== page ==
“With 15 meters left, we have a close race!” echoed across McCorkle Aquatic Pavilion as the crowd screamed, cheering on the competitors. “Lane 5 with a slight advantage! Who’s going to win?” shouted the announcer. As I looked around, I realized that, of my competitions throughout my entire career, from Olympic Trials to all my collegiate meets, this was one of the loudest environments I had ever experienced. As the swimmer in lane 6 narrowly edged out lane 5, the place erupted.
This crazy spectacle wasn’t Big Tens or NCAAs, it wasn’t States for high school swimming, it was the central district of the Special Olympics Aquatic Competition. As an Ohio State Swimmer, I was spending the day volunteering to help competitors get to the right place for their events on time. This task turned into cheering wildly for your swimmers as they poured the hearts into each race. My swimmer, Mary Jo, was a competing in the 100 freestyle, and as she swam, I found myself getting more and more invested. When she finished, she got out of the pool and I couldn’t help thinking about all the times I had put everything I had into a swim, only to lose. Mary Jo had finished at least ten seconds behind the winner from lane 6, and I expected her to have the same look of dejection that I have known too well. Instead, I saw a massive smile stretch across her face, and through gasps for air, she beamed, “I just got a best time! Did you see!” All I could do was smile back and tell her how incredible I thought she had done.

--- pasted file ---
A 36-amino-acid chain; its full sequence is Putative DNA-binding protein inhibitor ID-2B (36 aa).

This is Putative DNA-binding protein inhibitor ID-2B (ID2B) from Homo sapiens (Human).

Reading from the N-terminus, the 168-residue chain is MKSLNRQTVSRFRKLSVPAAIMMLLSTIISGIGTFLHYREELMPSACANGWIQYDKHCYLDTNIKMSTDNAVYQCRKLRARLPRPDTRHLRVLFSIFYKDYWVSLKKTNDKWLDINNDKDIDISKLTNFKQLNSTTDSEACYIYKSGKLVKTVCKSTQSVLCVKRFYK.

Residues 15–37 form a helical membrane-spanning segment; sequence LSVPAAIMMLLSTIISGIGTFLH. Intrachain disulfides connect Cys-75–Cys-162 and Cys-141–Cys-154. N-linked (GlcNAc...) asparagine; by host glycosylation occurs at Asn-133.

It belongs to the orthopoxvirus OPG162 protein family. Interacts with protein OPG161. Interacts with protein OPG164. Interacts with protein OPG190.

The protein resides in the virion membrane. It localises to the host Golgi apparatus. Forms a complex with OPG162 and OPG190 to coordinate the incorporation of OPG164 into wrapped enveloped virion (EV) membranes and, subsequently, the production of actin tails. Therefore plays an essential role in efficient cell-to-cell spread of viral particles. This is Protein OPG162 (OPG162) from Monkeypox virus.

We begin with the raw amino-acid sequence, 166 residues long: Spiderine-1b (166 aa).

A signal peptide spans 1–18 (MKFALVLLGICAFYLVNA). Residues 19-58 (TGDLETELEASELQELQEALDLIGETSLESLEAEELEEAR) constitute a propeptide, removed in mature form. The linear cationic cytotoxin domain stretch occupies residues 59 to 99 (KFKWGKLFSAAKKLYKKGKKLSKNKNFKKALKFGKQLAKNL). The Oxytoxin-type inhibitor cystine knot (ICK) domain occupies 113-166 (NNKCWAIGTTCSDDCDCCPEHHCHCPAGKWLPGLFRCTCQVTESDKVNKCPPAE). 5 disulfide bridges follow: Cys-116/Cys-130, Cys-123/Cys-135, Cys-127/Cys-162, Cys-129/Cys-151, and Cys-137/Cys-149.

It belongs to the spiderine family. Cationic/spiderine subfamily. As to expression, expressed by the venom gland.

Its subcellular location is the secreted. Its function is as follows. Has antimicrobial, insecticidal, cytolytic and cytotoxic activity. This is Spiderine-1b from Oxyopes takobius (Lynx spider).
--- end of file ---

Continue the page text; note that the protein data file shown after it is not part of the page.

After her swim, I walked Mary Jo to the awards podium where she proudly accepted her 5th place ribbon, and afterwards she joyfully ran over to her mother. Her mother embraced Mary Jo with the love only a mother can have with a child. Knowing that my job with Mary Jo was over, I said goodbye and congratulated her one more time before going back to the volunteer area to repeat the process. Right before I could walk away, her mother grabbed my arm and pulled me in to say, “Thank you so much! You have no idea what it means to her to have an OSU swimmer like you help her out today.” I told her it was my pleasure and all the things you say when a person tells you something like that, but honestly, I hadn’t really considered what I was doing till then. I was having fun. I was there with all my teammates and was getting surprisingly into every race. As I walked back, I thought about my position as a Buckeye swimmer. It is always great to hear someone thank you and tell you how you’ve helped someone close to them, but that’s not how I saw it. What I saw was a girl, about the same age as me, teach me how to not only compete with the fierceness of a champion, but to find the joy in your sport and love the opportunity to race.
I have so much to thank The Ohio State University for--the chance to compete at the highest level and the tools I need to succeed in every aspect of my life--but what I am most grateful for is showing me what it truly means to be a Buckeye. Being a part of this great university and this incredible athletic department isn’t about winning championships or beating The Team Up North; it’s the chance to impact people like Mary Jo. Even if it’s for just one race.
“Within my corner of OSU, Nathan has had a tremendous impact. Our team and coaching staff is currently in a transitory period, and Nathan has shown tremendous growth as a leader and example for our program. Heading into his senior year, his behavior has provided a great model to his teammates and a steadying influence to fill a leadership vacuum, helping our program move in the direction that will make the University proud.”Mike Hulme, Assistant Coach